Isaac Crockett:             Amen. What a praise to see that happening and so much going on now. Yesterday the speaker of the House, Paul Ryan, he announced that he would not be seeking re-election. He said that he wants to spend more time with his family, in fact, I believe his quote was, “What I realize is if I am here for one more term, my kids will only have known me as a weekend dad. I cannot just let that happen.” , end of quote. Now when I read this I thought, it makes sense, and I can sympathize with somebody with these difficulties he must be facing away from his wife and his teenage children, but almost immediately after his announcement that he just made that he won’t seek re-election, and he wants to spend more time with family, many are already judging his motives, and what I kind of call reading his mind to say the real reasons why he’s doing this and he’s quitting. Fox News, one of their headline says, “Paul Ryan quit in frustration.” Washington Post says, “Paul Ryan implodes his party ahead of schedule.” Chicago Tribune said, “Paul Ryan is abandoning the ship before it sinks.”

Now we have our special guest with us today Jeff Coleman. We’ll be talking some about your book that has to do with being respectful to each other, but Paul just here as we’re getting into these top or Jeff, as we get into these topics about Paul Ryan, you’ve served in public office-

Jeff Coleman:               Yes.

Isaac Crockett:             … and you’ve been involved with politics for a long time? I want to just kind of pick your brain real quickly. Were you surprised by these reactions to Ryan’s decision and is this the kind of maybe lack of civility that your book is talking about when right in the title it says, “Recovering the manners and civility of political combat.”?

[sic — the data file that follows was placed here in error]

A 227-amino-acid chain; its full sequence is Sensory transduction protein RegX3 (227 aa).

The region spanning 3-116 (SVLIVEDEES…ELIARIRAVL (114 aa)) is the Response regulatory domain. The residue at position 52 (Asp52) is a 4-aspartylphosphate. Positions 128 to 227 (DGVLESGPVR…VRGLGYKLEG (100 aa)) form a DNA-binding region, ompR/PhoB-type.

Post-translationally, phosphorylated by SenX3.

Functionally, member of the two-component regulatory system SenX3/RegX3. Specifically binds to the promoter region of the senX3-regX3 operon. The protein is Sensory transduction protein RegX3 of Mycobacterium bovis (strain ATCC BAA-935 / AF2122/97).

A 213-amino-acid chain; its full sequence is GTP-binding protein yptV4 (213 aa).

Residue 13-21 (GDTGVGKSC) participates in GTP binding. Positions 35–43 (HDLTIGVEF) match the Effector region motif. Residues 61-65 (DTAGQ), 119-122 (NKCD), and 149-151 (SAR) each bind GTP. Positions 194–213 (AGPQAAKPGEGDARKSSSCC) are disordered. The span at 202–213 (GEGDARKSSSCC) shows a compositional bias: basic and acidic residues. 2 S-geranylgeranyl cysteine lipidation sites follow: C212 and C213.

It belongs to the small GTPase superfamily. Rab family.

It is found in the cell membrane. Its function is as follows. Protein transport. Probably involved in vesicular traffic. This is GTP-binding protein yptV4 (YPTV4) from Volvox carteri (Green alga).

Jeff Coleman:               Well, first let me just say what Dave mentioned at the opening of the program, which is identifying the deep spiritual need on places like Capitol Hill where it is a desert, where people are in many ways in isolation. Their families are in one isolation chamber across the country, across the state, two or three states over. Maybe it’s … think about if you represented Alaska or Hawaii or California, there is from the minute you take that oath of office, there is a competing lifestyle that calls you in Washington to say that the real things that are significant are here. Look at all of the big issues that we’re deciding, and at home is a family literally that is from tuck-in routines, to church on Sunday morning, if you’re a Christ follower, to those just the rhythms of life, and homework, and conversations about life changes and transitions, and at all that are completely away from you.

So when Paul Ryan says a few weeks ago a contributor came up to him, and the speaker said, he said, “Look, I know people say it’s not about the quality of time it’s the quantity”, or, “It’s the quantity not the quality.” He says, “You know what? That’s a complete falsehood because it’s both. It’s about quality and it’s about quality.”